Traveling, and especially third-world travel, can be difficult and exhausting even when everything goes according to plan, so when extreme tests of one’s patience and sanity are thrown in your direction, the challenge intensifies, and with it the frustration.

Here’s what happened…

Two days prior to this incident in Mumbai, I had been traveling on a long-distance bus across the Indian state of Rajasthan when a rainstorm suddenly began and my face became soaked before I could close the window next to me. Unfortunately, though, after wiping the water away with my hand and licking some of it off my lips, I discovered that it was not raining at all. It turned out that the woman in the sleeper compartment above me had a bout of motion sickness and when she vomited out of her window, “it” had all re-entered the bus through my window below, consequently landing right on my face.

The following night, only moments after entering my own sleeper compartment that I reserved for an 18-hour bus ride to Mumbai, fully intent on resting my exhausted body, I proceeded to spill my 2-liter bottle of water all over the thin foam mattress. And so I spent 18 hours laying in a puddle, unable to change compartments or move into a seat as the bus was completely full. When I finally arrived in Mumbai, wet and on the verge of delirium, I discovered that I was still an hour and a half taxi ride away from the heart of the city.

It was after this taxi ride, after walking around lost in Mumbai for another forty-five minutes, after melting in the heat and feeling my arms and back slowly break, that I found myself pinned in between two vehicles. And so, I snapped, like I’d never snapped before.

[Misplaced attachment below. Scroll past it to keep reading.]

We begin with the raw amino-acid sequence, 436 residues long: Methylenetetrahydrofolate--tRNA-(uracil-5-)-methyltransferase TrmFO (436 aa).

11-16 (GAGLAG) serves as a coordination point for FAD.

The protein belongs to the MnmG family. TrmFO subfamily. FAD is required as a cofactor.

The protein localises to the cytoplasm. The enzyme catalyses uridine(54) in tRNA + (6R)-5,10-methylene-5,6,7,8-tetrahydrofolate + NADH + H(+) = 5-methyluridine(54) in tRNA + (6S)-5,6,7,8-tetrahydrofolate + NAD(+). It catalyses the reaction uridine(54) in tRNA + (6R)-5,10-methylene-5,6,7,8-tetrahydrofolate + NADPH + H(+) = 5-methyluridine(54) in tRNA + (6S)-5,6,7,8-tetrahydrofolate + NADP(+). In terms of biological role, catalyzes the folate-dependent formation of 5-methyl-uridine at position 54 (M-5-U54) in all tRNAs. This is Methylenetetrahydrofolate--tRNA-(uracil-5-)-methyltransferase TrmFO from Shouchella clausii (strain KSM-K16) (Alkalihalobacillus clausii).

Actually, my friend would later tell me how utterly shocked he was at my reaction as he had never seen me so angry in the 15 years that we’d been friends. Heck, in the 30 years that I had known myself at that point, I’d never seen myself so upset either, not even close.

Later that night, after we had finally found our hotel and I had taken a much needed four hour nap, I had a chance to reflect on my horrible behavior. And every time I replayed the incident in my mind, I nearly broke down into tears, feeling nothing but embarrassment and shame.


As I mentioned above, frustration is an expected part of travel. The mere act of challenging ourselves to journey beyond our comfort zones can be, well, uncomfortable at times. Ideally, we should embrace these challenges to our routine, to our ideas of how the world should work. I’ve always considered frustration to be a traveling companion, one who is constantly poking me with a stick, trying to stir me up and knock me off of my course, but who, in the end, is there to teach me lessons about life and about myself.